We found that 166(60.4%) of the medical students and house officers responding to our survey intended to travel abroad for specialty training (54.9%) or subspecialty training(5.5%). These results are in line with survey of 166 final year students of Indian medical schools in 2004 where 59% thought of training abroad . Another study concluded that about one half of South African medical graduates migrate . On the other hand this percentage is lower than that reported in studies from Lebanon (96%) as well as in the only published study from Pakistan in two private medical Institutions of Karachi where 95% and 65% intended to train abroad . We feel the difference may be because of difference in socio economic background of the two groups Medical graduates belonging to private medical colleges (which have a higher tuition fee in Pakistan) who are likely to belong to more affluent and financially sound families have the resources and the contacts to train abroad.
The intention to migrate abroad of significant proportion of health professionals is of concern and threatens the ability of Pakistan to meet the health care needs of their own population. As migratory flows may increase in future,  policy initiatives are needed to counter the effects on local healthcare sector.
Top destination for our respondents are the same as reported previously in literature on this topic, i.e. United States, United kingdom, Australia, Gulf countries and Canada. Recently trend of migration towards Gulf countries appears to have increased perhaps due to Memorandum of understanding signed between the health ministry of Saudi Arabia and College of Physicians & Surgeons (The post graduate training authority) in Pakistan and facilitation of the process by the Pakistani Government.
Desire to settle abroad to more affluent nations is generally considered and assumed to be the main motivation of people who migrate abroad. However we found that only around 10% of our respondents wanted to settle abroad but would rather prefer to either return directly to Pakistan or stay temporarily abroad before returning to Pakistan. This implies that we need to address the factors that compel the medical health professionals to migrate abroad in the first instance and also those which may lead to change in their intentions to return or settle in Pakistan. A small study from Pakistan showed people funded for a doctorate returning and on return facing major non financial disincentives for good performance . Also many doctors who do return with high technical skills find very few satisfying jobs available to them which further acts as a barrier in their return to homeland. Thus brain drain is compounded by the fact that emigrating skilled workers are more likely to stay in their host country.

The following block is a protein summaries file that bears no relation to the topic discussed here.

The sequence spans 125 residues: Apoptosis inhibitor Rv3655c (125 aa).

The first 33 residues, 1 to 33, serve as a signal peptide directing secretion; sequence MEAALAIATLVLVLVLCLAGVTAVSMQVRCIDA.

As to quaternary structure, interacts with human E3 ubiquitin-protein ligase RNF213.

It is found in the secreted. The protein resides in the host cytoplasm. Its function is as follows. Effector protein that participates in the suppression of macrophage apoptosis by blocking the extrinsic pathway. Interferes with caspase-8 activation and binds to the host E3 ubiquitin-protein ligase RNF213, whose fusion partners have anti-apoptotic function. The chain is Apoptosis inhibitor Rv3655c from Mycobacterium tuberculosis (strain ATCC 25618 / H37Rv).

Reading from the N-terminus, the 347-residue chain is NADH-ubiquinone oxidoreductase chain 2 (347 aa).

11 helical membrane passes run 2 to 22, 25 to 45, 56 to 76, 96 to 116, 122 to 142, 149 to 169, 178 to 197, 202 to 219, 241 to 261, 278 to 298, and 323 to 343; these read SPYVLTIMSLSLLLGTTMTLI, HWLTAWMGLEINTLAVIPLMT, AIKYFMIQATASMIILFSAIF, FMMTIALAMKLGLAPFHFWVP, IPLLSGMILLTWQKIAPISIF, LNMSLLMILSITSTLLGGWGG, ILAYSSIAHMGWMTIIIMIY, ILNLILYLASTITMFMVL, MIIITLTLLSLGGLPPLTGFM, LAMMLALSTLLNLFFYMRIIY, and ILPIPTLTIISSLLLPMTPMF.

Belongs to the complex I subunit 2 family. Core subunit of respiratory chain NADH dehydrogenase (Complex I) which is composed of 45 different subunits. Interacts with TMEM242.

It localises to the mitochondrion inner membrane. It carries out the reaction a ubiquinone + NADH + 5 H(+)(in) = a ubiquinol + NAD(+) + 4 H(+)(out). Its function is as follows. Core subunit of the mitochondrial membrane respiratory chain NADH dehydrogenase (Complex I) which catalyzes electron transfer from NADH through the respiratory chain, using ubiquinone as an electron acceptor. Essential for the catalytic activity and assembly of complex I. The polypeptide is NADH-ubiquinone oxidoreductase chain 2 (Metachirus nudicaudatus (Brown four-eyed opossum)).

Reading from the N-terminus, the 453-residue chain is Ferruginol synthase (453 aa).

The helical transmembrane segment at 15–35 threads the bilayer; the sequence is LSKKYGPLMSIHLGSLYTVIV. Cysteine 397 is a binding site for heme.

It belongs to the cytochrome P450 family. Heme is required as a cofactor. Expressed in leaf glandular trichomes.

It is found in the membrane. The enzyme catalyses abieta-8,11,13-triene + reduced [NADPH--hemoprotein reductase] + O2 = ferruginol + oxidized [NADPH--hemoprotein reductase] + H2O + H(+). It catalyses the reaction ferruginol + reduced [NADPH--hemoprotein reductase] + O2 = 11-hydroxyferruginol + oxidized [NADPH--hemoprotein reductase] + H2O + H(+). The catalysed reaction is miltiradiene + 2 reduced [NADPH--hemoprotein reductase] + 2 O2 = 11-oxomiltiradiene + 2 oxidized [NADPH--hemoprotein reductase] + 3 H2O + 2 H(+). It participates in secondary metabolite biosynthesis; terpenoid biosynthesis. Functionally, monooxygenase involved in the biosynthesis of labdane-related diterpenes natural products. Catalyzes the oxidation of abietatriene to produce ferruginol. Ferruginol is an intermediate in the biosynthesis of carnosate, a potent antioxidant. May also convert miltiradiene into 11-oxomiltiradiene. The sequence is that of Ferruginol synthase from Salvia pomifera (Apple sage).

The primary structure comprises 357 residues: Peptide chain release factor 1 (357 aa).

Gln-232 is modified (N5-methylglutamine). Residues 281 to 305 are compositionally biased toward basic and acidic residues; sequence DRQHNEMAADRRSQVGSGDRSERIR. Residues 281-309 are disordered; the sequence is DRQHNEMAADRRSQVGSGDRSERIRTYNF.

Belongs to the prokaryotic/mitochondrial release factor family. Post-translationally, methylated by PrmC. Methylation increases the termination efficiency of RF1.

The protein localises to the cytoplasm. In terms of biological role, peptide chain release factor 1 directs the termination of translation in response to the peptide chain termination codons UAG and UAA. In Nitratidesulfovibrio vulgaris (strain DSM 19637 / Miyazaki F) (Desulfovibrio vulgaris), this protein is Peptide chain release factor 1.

Results of the study showed that respondents wish to migrate due to impact of training abroad on future career, to gain competitive advantage in the saturated job market, as well as to have financial security, better working conditions and a better training experience. This study results fit well with previous studies which have cited financial factors, poor working conditions, heavy workload, lack of training opportunities, a lack of sufficient opportunities for promotion etc [10, 13, 14] as motivating factors for migration.
Salary of Postgraduate medical students in Pakistan is very poor. Availability of few training positions for number of medical graduates means many people work without pay to gain required experience for examinations. Similarly working conditions in post graduate medical education (PGME) In Pakistan leaves much to be desired. Students intend to migrate not only for monetary gains but also because of high prevalence of bullying  and to escape the hierarchical system which is in place in majority of medical Institutions in Pakistan.
The complex issue of migration of medical graduates does not have a readymade solution. All the stake holders i.e the Governments of the source country and the host country, professional unions, International bodies, and medical workforce in the country need to focus and take some bold steps to prevent or decrease unwanted migration of bright students from the country. Partnerships between Institutions in developed and developing countries are needed to encourage doctors to return . Review of pay structure, improvement in quality of training in Pakistan and making work environment more conducive to post graduate trainees are some of the steps which may help in dealing with physicians' migration.
In terms of limitations our study had a small sample size and involved only one site thus results may not be generalizable however we hope that our study has yielded insights into factors responsible for doctors migration from Pakistan. Strengths of the study included good response rate as well as being the only study from Pakistan which along with respondents' plans to train abroad also assessed their post-training migration intentions.